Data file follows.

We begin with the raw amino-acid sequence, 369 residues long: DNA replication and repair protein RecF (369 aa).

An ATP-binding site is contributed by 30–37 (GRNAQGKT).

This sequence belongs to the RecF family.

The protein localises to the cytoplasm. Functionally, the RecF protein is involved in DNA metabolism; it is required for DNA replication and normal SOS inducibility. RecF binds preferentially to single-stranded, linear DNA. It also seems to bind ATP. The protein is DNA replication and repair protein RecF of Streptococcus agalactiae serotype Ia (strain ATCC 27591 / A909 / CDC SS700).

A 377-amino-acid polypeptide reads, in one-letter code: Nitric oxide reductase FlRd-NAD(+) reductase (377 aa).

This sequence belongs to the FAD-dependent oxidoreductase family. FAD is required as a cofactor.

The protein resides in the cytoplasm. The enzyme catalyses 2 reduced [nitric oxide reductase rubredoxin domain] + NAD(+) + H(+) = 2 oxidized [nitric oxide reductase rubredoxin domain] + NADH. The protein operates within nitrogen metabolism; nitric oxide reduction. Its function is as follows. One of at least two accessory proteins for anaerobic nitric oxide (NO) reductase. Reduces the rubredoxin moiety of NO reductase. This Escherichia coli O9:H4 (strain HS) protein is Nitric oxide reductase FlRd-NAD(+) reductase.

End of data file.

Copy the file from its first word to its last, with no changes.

We begin with the raw amino-acid sequence, 369 residues long: DNA replication and repair protein RecF (369 aa).

An ATP-binding site is contributed by 30–37 (GRNAQGKT).

This sequence belongs to the RecF family.

The protein localises to the cytoplasm. Functionally, the RecF protein is involved in DNA metabolism; it is required for DNA replication and normal SOS inducibility. RecF binds preferentially to single-stranded, linear DNA. It also seems to bind ATP. The protein is DNA replication and repair protein RecF of Streptococcus agalactiae serotype Ia (strain ATCC 27591 / A909 / CDC SS700).

A 377-amino-acid polypeptide reads, in one-letter code: Nitric oxide reductase FlRd-NAD(+) reductase (377 aa).

This sequence belongs to the FAD-dependent oxidoreductase family. FAD is required as a cofactor.

The protein resides in the cytoplasm. The enzyme catalyses 2 reduced [nitric oxide reductase rubredoxin domain] + NAD(+) + H(+) = 2 oxidized [nitric oxide reductase rubredoxin domain] + NADH. The protein operates within nitrogen metabolism; nitric oxide reduction. Its function is as follows. One of at least two accessory proteins for anaerobic nitric oxide (NO) reductase. Reduces the rubredoxin moiety of NO reductase. This Escherichia coli O9:H4 (strain HS) protein is Nitric oxide reductase FlRd-NAD(+) reductase.